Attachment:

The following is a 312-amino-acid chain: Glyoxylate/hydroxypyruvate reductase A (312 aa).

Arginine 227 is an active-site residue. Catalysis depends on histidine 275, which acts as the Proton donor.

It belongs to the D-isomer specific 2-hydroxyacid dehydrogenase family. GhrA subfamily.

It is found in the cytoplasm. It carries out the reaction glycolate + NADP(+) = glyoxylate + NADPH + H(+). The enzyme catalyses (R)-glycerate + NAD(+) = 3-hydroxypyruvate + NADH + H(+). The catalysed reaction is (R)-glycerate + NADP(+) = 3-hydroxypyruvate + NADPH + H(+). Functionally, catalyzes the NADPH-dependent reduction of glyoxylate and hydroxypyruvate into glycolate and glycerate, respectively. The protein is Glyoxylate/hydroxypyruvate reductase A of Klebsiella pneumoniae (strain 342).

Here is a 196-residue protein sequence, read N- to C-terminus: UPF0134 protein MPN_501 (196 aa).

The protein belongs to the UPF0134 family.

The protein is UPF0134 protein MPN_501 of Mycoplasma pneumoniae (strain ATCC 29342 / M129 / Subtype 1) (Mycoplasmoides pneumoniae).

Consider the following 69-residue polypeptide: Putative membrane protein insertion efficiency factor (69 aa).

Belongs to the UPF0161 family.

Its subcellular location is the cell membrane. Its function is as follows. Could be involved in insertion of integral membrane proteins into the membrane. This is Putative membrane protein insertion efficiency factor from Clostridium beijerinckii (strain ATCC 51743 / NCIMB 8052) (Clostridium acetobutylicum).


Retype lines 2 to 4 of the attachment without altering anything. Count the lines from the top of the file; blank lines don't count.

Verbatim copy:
Arginine 227 is an active-site residue. Catalysis depends on histidine 275, which acts as the Proton donor.

It belongs to the D-isomer specific 2-hydroxyacid dehydrogenase family. GhrA subfamily.

It is found in the cytoplasm. It carries out the reaction glycolate + NADP(+) = glyoxylate + NADPH + H(+). The enzyme catalyses (R)-glycerate + NAD(+) = 3-hydroxypyruvate + NADH + H(+). The catalysed reaction is (R)-glycerate + NADP(+) = 3-hydroxypyruvate + NADPH + H(+). Functionally, catalyzes the NADPH-dependent reduction of glyoxylate and hydroxypyruvate into glycolate and glycerate, respectively. The protein is Glyoxylate/hydroxypyruvate reductase A of Klebsiella pneumoniae (strain 342).